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Canalside Chronicles

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Canalside Chronicles

A second chance
May 7, 2024

Uncovering forgotten ties

By Maryalice Skutnik

Hidden in the tranquility of Hamlin Beach State Park, memories linger like whispers defying the passage of time. Heinrich Willert and Gottfried Schulze, two former prisoners of war in Hamlin, NY remember their time at the camp. The one thing they didn’t remember, however, was each other.

The man behind the restoration of Hamlin’s historic site is Ed Evans. Evans was able to communicate with both Willert and Schulze and gain insight about the camp, what life was like, and the men who once resided there.

Entrance sign off of Moscow Road in Hamlin, NY leading drivers onto the trail. (Canalside Chronicles/Maryalice Skutnik)

“Every bit of new information I was able to get about the POW part of the camp reclamation was exciting and I passed it along to Heinrich in Germany via ‘snail mail.’ He, in turn, added to that collection of history in every letter he wrote back,” said Evans.

Schulze had a Rolodex of information. He was able to help Evans find different locations within the camp. These men are the reason there is so much information on the Hamlin POW camp without ever having an aerial photo.

“He remembered four guard towers and their locations. He even knew that the machine guns in the towers were specifically mounted so that they couldn’t be turned to shoot into the camp,” said Evans.

Ed Evans holding photos of Gottfried Schulze throughout his life. (Canalside Chronicles/Maryalice Skutnik)

Once Evans had been in correspondence with Willert and the Schulze, he quickly realized they were prisoners at the camp at the same time.

“Right away I was amazed to calculate that he was assigned to the same barracks that Heinrich was in, and at the same time. Over 400,000 German prisoners to pick from and I somehow got hooked up with two who were in the same Hamlin POW barracks at the same time,” said Evans. “When I shared this information with them, I was disappointed to learn that neither one of them remembered meeting up with the other. And their bunks were only 50 feet apart.”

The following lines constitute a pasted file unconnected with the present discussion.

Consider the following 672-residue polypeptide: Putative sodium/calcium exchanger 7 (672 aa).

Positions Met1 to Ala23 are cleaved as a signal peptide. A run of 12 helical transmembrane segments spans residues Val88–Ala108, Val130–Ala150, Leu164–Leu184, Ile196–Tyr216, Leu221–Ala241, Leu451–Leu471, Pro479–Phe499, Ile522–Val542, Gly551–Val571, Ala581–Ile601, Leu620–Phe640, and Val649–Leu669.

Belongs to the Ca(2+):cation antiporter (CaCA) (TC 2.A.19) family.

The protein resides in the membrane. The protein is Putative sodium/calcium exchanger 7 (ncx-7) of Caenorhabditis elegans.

Although they had no recollection of each other, Evans was determined to unite these two men and help them share their stories.

“One night after a long day at the site I focused on the snail mail return address on the envelope of the six-page booklet Gottfried wrote and had sent to me about his Hamlin experience. I Googled a map of Germany and plotted his and Heinrich’s addresses on the map and found out that they were living about 11 miles apart from each other,” said Evans.

Evans was later able to get in contact with Willert’s grandson, Matthias Heinicke, who reached out via email after proofreading his grandfather’s letters. Heinicke was going to be in the United States attending a wind power symposium and asked if Evans would meet him at Niagara Falls.

Ed Evans holding a picture of himself and Matthias Heinicke on the park bench at Niagara Falls. (Canalside Chronicles/Maryalice Skutnik)

“I drove to Niagara Falls and gave Matthias a crash course about the Hamlin POW camp while sitting on a park bench. I told him about Gottfried and Barracks Three and that the two men were now living about 11 miles apart. Matthias was awestruck. Three days later he was back in Germany and quickly arranged a reunion of the two former POWs at a local restaurant,” said Evans.

Ed Evans holding a photo of Heinrich Willert (left) and Gottfried Schulze (right). (Canalside Chronicles/Maryalice Skutnik)

The story was written in a German newspaper where it filled the whole page with photos and memories about their part in the war and their time at the Hamlin POW camp.

Ed Evans holding a copy of the German newspaper article. (Canalside Chronicles/Maryalice Skutnik)

“In one photo Heinrich and Gottfried are pictured together and Heinrich is holding at arm’s length towards the camera a ‘Hamlin New York’ lapel pin I had sent him,” said Evans.

The Hamlin, NY lapel pin that Heinrich Willert was holding in the picture. (Canalside Chronicles/Maryalice Skutnik)

The stories of Willert and Schulze, once solitary echoes of the past, now dance together in harmony, painting a vivid image of resilience and friendship amidst the backdrop of war. Though this history may be forgotten, and newspaper images will fade, a rekindling of friendship will forever be etched into the soil of Hamlin Beach State Park.

The fourth and final part of this series will cover what the future of this historic site looks like.

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